Wine was the subject of a conversation I had with some friends recently. More specifically, we talked about how pretentious, snobby, and “uppity” it seems to be when it relates to wine tasting and wine pairing. Naturally, I defended wine. The only reason, in my opinion, that wine has this bad image is because people are often intimidated by it because of their lack of knowledge. Wine shouldn’t be intimidating, pretentious, or snobby. On the contrary, wine should be, and really is, fun!
We had a friend over for dinner whose knowledge of wine is pretty much centered solely on chardonnay. It’s also my understanding that her knowledge of wine, even including chardonnay, is limited. I decided to make dinner fun for all of us. First, I picked a recipe that pairs well with both white wine and red wine, specifically chardonnay because that’s her favorite. As you will read, we had several bottles open, a couple of which were opened previously during the week. Waste not, want not; right? Besides, they’ll last about a week after they’re opened, and some even taste better after a day or two.
The dish we (my partner, Kate, and I) chose was saltimbocca chicken breasts with sage sauce and creamy arugula pasta (a link is attached below). Let me briefly describe the dish: The chicken breast is stuffed with provolone cheese on the inside; the outside is wrapped with prosciutto. The prosciutto is what goes well with the red. As the recipe suggests, the sage sauce is drizzled over the cooked chicken breast. A creamy, lemony sauce is made to accompany the pasta and is topped with arugula. The creamy, lemony sauce is what goes well with the white wines.
Before I go into the specifics of the pairing, you should know that, like I mentioned a moment ago, we are not snobby or pretentious in our association with wine. We don’t normally use words like “elderberry flower” or “juniper trees” or “umami” to describe wine. We have, however, used our own words like “new carpet” or “Elmer’s glue” and have even been looked at a little funny at a couple wine tasting events when we used our own words. Fortunately, we don’t care. Hey, that’s what we smelled. We appreciate wine, but we just don’t make it that serious. You’ll see when you read the pairings.
This is what we paired:
2009 Scott Harvey Barbera, red label (this is a red wine from California)
2007 Louis M. Martini Napa Cabernet Sauvignon
2009 Miro Pinot Noir
2009 George Duboeuf Macon-Villages Chardonnay
2009 Joel Gott Sauvignon Blanc
When pairing food and wine, as we told our friend at dinner, it’s important to taste and notice the way the flavors of the wine and the flavors of the dish might enhance or contrast each other. This is where the fun begins.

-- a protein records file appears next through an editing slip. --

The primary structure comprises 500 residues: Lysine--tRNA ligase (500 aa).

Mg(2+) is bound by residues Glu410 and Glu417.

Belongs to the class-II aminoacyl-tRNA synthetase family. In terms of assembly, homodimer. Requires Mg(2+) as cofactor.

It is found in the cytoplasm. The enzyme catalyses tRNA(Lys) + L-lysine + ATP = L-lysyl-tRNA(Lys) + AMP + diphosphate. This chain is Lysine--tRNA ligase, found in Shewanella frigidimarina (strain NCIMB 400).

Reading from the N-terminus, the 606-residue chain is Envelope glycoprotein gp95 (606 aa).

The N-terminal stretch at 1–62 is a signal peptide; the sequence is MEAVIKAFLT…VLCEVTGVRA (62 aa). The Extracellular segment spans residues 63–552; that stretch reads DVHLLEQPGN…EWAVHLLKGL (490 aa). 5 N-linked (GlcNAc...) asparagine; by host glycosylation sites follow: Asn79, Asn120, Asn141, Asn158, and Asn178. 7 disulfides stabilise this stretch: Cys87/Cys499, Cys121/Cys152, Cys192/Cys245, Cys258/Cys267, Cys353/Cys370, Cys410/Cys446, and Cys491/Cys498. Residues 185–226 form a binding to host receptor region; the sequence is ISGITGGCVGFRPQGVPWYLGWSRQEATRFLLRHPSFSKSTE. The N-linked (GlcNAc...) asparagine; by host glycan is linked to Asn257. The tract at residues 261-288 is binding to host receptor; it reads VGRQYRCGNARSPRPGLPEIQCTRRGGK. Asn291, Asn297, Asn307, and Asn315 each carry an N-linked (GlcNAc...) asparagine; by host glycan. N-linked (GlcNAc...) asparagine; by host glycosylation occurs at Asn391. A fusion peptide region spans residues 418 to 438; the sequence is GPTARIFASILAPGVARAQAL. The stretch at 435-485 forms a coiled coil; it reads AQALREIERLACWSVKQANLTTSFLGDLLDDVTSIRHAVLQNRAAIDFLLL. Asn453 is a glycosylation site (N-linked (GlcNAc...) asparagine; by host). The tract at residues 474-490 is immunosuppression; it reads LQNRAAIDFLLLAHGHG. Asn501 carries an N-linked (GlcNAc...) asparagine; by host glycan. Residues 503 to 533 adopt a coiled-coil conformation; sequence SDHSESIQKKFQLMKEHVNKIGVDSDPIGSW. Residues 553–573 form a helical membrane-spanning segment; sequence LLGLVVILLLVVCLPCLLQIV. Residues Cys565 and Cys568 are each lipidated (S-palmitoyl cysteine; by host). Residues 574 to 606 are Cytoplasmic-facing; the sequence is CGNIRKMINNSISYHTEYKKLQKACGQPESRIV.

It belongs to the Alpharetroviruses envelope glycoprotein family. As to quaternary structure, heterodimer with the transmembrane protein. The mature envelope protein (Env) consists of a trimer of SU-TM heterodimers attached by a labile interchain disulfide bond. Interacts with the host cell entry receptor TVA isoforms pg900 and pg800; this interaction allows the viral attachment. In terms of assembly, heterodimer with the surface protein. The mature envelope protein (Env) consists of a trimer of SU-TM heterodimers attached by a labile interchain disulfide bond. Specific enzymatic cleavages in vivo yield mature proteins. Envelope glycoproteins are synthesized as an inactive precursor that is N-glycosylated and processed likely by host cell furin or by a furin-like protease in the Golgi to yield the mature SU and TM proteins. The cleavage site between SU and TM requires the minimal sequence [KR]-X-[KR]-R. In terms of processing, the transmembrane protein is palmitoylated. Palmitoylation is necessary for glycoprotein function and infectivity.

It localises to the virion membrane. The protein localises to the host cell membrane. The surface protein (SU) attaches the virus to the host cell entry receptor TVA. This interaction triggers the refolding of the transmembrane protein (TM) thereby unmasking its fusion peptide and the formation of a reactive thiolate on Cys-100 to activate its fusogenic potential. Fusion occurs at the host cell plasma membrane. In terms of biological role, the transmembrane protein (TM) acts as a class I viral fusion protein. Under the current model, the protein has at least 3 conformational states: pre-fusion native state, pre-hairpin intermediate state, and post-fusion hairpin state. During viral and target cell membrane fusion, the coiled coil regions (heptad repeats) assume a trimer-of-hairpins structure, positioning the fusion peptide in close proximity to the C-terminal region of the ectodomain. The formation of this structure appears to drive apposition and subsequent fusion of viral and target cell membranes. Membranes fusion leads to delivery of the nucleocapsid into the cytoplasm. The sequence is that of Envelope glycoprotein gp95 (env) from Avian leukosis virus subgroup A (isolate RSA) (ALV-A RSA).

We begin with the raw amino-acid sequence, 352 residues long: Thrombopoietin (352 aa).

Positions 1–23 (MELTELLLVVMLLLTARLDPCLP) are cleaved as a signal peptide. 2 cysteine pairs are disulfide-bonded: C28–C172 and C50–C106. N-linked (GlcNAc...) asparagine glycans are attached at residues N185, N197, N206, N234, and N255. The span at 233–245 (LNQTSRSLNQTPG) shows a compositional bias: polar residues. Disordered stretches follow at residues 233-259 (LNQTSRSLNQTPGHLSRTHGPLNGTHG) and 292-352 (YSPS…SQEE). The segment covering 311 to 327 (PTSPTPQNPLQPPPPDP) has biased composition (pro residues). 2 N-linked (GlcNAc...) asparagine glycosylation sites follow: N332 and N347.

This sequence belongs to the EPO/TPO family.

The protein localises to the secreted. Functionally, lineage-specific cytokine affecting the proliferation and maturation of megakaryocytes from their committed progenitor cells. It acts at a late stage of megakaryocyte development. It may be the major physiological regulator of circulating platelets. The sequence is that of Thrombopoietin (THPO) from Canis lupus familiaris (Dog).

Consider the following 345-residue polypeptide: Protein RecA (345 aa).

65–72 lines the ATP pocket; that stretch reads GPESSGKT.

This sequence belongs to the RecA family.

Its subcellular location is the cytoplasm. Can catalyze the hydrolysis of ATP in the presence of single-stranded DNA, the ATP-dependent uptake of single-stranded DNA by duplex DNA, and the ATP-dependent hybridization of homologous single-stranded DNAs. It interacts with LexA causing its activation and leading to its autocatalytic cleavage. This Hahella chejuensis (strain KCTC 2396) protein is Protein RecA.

These are our tasting notes, which, after a few glasses of wine, get a lot harder to write (wink).
2009 Scott Harvey Barbera: A full-bodied red with dark fruit flavors (plum, blackberry) as well as some red fruit flavors. Not as heavy or dense as a red zinfandel or a petite sirah; The pairing was “okay/good; average” when paired with the dish. This wine is so great wine by itself we expected it to pair better with this dish.
2007 Louis M. Martini Cab: OMG!! Wow! Love this! This cab really accentuates the dark flavors of the prosciutto, pepper, and sage sauce. The finish really carries on for a long time on the palette, “like, pow!”
2009 Miro Pinot Noir: A light-bodied texture and full fruit flavors of cherry and cola, typical for pinots, with a very nice balance and decent acidity. Surprisingly, this was the favorite of our chardonnay-drinking dinner guest. The light flavors that are inherent to pinot noir complement both the darker flavors of the prosciutto and also the lighter flavors of the lemony cream sauce (maybe it’s the wine’s acidity the balances the dish). We might be turning our friend on to red wine after all!
2009 George Duboeuf Macon-Villages Chardonnay: The wine tastes clean and earthy with slate/stone flavors, which are typical to most French whites. A balanced wine with low acidity. Nothing really noteworthy to write about here though. The pairing was okay.
2009 Joel Gott Sauvignon Blanc: Wow! The bright, “zippy,” crisp acidity of the sauvignon blanc really picks up and carries the crisp lemon zest that’s added to the arugula noodles. It also is a great contrast to the dense, dark prosciutto flavors. Great finish! We didn’t expect this to pair well with both the light and dark flavors. We thought it’d just accentuate the lemon sauce and noodles.
Below is the recipe we used. If you decide to do your own pairing with this recipe, I’d really love to hear what you paired and what your tasting notes are.